“The secret to any success is partnering back to the business,” he says. “One trait that I try to really press is our ability to relate, speak in business terms, and not just technology terms, so it feels like a partnership.”

One of a kind

Peach has a unique understanding of business issues. For a time, he led the small-business division at Zurich North America, and developed an IT strategy and infrastructure around ease of doing business for distributors and customers alike.

“Our philosophy was that small business was like personal lines — it had to be as easy to use and we had to reduce quote to bind from two weeks to 20 minutes,” he says. “Since then, we’ve moved that over to our sister company, Farmers, but we put together an online transactional system that was equal to the Geicos of the world, except not direct-to-consumer but for agents.”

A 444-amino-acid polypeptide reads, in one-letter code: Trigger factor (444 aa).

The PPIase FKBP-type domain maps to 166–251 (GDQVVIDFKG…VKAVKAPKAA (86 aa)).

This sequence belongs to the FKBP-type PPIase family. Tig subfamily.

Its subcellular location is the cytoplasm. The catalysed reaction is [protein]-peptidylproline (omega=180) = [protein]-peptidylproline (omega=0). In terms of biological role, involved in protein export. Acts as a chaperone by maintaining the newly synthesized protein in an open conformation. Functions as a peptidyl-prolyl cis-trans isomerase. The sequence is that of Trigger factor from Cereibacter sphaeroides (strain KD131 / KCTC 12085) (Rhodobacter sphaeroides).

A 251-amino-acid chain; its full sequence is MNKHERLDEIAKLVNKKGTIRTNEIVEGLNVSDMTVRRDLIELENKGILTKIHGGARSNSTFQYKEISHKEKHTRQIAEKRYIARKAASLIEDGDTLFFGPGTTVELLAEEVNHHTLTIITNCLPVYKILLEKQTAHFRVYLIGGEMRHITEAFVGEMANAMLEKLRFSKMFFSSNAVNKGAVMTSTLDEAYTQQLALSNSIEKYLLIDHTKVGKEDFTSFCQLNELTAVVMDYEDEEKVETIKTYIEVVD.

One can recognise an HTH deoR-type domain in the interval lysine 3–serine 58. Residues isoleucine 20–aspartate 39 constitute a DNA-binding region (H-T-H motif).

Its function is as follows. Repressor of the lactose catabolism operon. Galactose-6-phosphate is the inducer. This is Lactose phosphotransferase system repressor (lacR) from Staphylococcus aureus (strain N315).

Broker experience expectations for small business and large business are starting to converge in the years since that platform was built, Peach says, and so lots of the technology that was built for the small-business division has been taken over to larger accounts. Brokers at the large commercial level want to do business with carriers that are on the same technological level as their large agency. They want partners with strong workflow tools that reduce the
time it takes to turn around a policy — just like personal lines buyers online.